Crotonic acid

From WikiMD's Food, Medicine & Wellness Encyclopedia

Crotonic acid, also known as trans-2-butenoic acid, is an organic compound with the formula CH₃CH=CHCO₂H. It is a colorless to pale yellow liquid with a sharp, acrid smell, primarily used in the manufacture of pharmaceuticals, perfumes, and plastics. The compound belongs to the group of carboxylic acids and is notable for its presence in croton oil, from which its name is derived. Crotonic acid exists in two isomeric forms, the trans form being more stable and thus more common.

Properties[edit | edit source]

Crotonic acid is characterized by its double bond configuration, which significantly influences its physical and chemical properties. The trans configuration of the double bond in crotonic acid results in a lower boiling point and higher melting point compared to its cis isomer, isocrotonic acid. It is soluble in water, ethanol, and ether, making it versatile for various chemical reactions and applications.

Synthesis[edit | edit source]

Crotonic acid can be synthesized through several methods. One common approach involves the base-catalyzed dehydrohalogenation of 3-bromobutanoic acid. Another method is the oxidation of crotyl alcohol. Advances in chemical synthesis have led to more efficient and environmentally friendly processes, including biocatalytic routes.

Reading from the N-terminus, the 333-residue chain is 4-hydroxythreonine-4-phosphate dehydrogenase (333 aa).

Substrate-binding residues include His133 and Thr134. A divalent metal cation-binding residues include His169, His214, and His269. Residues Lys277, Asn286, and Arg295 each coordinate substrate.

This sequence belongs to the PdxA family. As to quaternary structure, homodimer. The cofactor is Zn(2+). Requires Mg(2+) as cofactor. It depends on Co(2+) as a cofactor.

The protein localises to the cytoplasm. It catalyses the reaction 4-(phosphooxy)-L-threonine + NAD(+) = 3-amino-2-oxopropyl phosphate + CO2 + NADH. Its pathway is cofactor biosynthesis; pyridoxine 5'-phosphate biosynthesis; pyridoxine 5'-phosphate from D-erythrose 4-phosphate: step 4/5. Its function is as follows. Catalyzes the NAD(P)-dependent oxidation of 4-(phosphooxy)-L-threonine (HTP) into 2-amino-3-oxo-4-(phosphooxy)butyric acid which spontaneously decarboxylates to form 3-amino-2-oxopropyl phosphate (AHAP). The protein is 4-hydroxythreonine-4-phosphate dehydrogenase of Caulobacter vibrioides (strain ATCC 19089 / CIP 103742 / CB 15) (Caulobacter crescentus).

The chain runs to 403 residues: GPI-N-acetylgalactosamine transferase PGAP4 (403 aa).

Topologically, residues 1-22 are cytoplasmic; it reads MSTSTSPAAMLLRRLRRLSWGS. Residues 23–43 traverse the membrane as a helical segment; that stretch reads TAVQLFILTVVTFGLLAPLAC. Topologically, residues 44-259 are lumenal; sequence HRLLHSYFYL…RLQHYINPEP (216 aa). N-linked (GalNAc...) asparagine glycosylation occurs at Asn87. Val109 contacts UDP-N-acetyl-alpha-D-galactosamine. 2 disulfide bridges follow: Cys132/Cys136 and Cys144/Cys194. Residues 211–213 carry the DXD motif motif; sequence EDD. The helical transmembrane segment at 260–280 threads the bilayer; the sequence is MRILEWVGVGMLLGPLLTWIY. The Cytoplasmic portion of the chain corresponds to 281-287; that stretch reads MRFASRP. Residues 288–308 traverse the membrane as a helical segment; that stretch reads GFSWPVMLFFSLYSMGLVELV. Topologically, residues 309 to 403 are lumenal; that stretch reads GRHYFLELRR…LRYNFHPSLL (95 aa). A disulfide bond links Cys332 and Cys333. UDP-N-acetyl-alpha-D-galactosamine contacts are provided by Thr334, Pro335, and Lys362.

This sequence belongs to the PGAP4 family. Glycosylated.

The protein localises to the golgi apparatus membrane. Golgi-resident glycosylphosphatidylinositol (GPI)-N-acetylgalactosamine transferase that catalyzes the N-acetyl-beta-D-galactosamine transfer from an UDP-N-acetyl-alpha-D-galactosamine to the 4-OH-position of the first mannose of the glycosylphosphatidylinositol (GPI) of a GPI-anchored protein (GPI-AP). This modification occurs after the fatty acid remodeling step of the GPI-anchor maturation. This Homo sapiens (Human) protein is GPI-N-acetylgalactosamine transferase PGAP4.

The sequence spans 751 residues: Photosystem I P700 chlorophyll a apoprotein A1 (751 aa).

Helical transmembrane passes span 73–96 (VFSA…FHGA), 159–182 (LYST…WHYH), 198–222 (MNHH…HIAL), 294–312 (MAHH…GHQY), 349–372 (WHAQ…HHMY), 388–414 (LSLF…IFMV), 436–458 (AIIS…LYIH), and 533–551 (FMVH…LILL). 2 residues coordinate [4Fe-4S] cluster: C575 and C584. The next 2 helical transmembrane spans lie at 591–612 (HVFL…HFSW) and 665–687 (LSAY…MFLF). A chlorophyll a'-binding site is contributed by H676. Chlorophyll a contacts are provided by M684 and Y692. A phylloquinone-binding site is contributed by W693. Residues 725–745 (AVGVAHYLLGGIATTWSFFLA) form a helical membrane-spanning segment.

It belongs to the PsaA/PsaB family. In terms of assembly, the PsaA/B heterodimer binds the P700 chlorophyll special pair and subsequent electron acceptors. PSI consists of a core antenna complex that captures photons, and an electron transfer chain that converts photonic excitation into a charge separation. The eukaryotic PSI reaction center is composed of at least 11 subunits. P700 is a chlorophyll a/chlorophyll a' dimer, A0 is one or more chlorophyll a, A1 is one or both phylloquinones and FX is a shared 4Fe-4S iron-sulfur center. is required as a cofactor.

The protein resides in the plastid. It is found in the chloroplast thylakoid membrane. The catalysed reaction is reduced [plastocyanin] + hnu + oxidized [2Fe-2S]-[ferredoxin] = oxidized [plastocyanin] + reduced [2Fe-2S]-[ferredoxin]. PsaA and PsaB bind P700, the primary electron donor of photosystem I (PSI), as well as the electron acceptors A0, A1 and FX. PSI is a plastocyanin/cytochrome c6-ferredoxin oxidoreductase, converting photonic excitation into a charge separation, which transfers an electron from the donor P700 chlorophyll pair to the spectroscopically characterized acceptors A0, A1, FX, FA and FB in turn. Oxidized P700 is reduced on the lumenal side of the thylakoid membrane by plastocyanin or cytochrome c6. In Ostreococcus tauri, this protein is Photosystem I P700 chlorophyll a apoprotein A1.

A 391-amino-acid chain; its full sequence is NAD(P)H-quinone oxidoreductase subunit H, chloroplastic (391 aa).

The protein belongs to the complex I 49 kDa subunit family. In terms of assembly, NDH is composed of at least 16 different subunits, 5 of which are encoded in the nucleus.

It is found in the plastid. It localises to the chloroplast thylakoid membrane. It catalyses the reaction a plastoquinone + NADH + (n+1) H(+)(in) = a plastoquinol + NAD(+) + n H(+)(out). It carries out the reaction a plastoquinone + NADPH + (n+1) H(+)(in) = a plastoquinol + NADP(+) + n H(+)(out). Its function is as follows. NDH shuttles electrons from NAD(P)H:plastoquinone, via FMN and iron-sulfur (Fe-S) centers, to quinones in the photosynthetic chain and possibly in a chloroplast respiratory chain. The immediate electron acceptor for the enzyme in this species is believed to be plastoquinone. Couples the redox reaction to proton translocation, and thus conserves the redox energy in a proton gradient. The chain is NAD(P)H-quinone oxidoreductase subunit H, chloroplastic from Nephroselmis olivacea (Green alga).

Applications[edit | edit source]

Crotonic acid and its derivatives are used in a wide range of applications. In the pharmaceutical industry, it serves as a precursor for the synthesis of active pharmaceutical ingredients. In the field of polymer chemistry, crotonic acid is used in the production of co-polymers, which have applications in adhesives, coatings, and plastics. Additionally, its esters are employed as plasticizers and in the manufacture of perfumes.

Safety[edit | edit source]

Handling crotonic acid requires caution due to its corrosive nature and potential health effects. It can cause skin and eye irritation upon contact, and inhalation of its vapors can lead to respiratory discomfort. Safety measures include the use of personal protective equipment and adequate ventilation in areas where crotonic acid is used or stored.

Environmental Impact[edit | edit source]

The environmental impact of crotonic acid is subject to its production, usage, and disposal practices. Proper management and disposal procedures are essential to minimize its potential effects on the environment. Biodegradation studies suggest that crotonic acid can be degraded by various microorganisms, indicating a potential for bioremediation in contaminated sites.

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Contributors: Prab R. Tumpati, MD